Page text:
This summer cold has taken away my voice. I went through the day saying almost nothing, whispering when needed. There were nods and shakes of my head, shrugs, minimal gestures. Mostly I listened: to other people, to the sounds of children playing next door, to the cats purring, to my own sticky breathing, to my beloved’s quiet singing in the car.
I am always surprised by the sound of my voice on recordings. We sound much lower inside our own heads, which makes perfect acoustic sense but still startles me. I sound like a little girl; my laugh is bizarre and whooping. Not-so-secretly I have always wished for a lower, sexier voice, something that prowls around vowels and shudders spines, chuckles that emanate whisky and chocolate. Today I would just like my own voice back, because I miss it.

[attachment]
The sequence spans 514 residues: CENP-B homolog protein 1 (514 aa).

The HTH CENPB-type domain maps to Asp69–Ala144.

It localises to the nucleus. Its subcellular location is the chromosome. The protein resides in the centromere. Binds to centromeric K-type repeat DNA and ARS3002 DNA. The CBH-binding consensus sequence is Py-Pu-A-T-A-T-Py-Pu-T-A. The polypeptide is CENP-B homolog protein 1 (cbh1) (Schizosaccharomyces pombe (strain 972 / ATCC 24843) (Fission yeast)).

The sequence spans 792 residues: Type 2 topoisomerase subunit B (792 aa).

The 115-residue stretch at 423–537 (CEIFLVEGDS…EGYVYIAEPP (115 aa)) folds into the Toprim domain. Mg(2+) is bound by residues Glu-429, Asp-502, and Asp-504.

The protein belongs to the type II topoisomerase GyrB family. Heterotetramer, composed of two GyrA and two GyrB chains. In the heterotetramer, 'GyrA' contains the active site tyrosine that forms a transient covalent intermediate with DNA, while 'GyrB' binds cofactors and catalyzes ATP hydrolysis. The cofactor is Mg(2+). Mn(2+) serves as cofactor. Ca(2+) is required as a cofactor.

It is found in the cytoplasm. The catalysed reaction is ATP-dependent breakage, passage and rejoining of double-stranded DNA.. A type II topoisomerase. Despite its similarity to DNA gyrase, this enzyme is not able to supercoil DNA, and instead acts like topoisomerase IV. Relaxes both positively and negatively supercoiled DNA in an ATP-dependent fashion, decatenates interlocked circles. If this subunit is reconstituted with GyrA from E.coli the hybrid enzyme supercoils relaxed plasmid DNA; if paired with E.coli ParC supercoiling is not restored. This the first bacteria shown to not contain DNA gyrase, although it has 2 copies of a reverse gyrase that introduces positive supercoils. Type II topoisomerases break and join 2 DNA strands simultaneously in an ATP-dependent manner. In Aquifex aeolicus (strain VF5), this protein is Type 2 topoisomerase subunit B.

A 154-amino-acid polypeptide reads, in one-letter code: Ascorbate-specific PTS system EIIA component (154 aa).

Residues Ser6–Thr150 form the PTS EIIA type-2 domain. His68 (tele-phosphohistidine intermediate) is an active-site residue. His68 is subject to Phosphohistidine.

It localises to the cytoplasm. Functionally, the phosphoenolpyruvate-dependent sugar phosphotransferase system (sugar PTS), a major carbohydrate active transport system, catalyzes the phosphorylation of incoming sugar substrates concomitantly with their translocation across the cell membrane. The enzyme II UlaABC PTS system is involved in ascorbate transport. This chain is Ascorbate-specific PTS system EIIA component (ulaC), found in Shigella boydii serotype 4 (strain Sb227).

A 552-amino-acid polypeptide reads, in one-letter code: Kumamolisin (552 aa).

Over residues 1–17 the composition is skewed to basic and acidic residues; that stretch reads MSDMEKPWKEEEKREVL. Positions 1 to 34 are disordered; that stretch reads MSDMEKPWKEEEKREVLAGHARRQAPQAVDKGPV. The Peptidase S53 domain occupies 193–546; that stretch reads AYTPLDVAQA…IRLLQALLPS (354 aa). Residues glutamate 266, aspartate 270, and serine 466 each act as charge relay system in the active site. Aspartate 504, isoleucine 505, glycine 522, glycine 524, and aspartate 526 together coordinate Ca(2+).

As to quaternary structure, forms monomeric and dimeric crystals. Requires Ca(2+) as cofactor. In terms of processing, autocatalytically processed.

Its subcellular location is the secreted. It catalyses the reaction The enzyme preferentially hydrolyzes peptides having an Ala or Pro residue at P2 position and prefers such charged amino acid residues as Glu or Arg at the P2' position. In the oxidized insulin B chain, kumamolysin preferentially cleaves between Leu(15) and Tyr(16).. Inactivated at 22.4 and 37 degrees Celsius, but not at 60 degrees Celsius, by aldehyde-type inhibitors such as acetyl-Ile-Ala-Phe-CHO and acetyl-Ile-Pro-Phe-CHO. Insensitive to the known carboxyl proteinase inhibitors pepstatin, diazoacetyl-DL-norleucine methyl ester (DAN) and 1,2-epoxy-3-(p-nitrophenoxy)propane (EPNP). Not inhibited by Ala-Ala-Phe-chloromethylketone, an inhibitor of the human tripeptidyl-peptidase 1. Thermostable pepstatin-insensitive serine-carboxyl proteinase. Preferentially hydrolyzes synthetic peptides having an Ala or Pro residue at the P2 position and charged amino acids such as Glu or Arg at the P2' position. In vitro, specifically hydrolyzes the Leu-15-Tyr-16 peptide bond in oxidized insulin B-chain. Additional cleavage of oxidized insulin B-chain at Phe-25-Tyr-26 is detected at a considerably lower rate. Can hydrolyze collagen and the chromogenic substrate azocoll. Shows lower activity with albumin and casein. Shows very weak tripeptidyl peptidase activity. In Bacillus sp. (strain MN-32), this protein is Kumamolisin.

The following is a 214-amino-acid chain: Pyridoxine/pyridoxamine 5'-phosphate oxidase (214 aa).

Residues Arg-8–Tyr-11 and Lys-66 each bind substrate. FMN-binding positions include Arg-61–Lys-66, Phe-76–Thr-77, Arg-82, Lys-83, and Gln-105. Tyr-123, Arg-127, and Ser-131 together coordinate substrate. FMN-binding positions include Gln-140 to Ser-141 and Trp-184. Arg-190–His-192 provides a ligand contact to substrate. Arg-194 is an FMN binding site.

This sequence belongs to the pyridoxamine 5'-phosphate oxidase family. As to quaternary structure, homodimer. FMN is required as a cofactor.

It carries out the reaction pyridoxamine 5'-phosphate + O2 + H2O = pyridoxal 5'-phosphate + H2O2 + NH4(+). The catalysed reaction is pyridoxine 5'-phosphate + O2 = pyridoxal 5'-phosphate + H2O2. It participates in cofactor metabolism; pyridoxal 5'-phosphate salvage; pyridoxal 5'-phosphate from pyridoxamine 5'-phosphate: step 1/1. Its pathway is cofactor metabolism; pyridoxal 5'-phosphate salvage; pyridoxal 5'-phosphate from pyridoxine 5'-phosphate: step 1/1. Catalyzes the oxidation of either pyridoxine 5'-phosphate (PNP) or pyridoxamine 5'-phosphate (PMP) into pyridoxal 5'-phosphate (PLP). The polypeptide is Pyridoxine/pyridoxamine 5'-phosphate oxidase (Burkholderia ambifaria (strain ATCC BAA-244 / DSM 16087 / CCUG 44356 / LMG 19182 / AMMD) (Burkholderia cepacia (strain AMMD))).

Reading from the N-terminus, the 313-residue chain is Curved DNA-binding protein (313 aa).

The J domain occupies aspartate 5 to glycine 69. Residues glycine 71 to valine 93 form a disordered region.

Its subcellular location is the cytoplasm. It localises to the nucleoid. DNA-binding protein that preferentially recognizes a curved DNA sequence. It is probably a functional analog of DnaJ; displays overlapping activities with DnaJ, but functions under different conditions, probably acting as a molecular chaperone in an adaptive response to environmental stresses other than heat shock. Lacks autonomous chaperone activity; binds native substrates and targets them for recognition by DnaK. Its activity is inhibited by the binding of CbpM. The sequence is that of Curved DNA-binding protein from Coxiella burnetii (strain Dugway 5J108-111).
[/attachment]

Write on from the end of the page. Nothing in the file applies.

One thing I like about my voice is that I sound a lot like my mom. She is a professional actor and voiceover artist, so I don’t sound like her when she’s performing, but many people have told me that they can’t tell our voices apart in casual conversation. I admire her voice so much that if mine is like hers, it can’t be all bad.
(This entry is part of one month of gratitude.)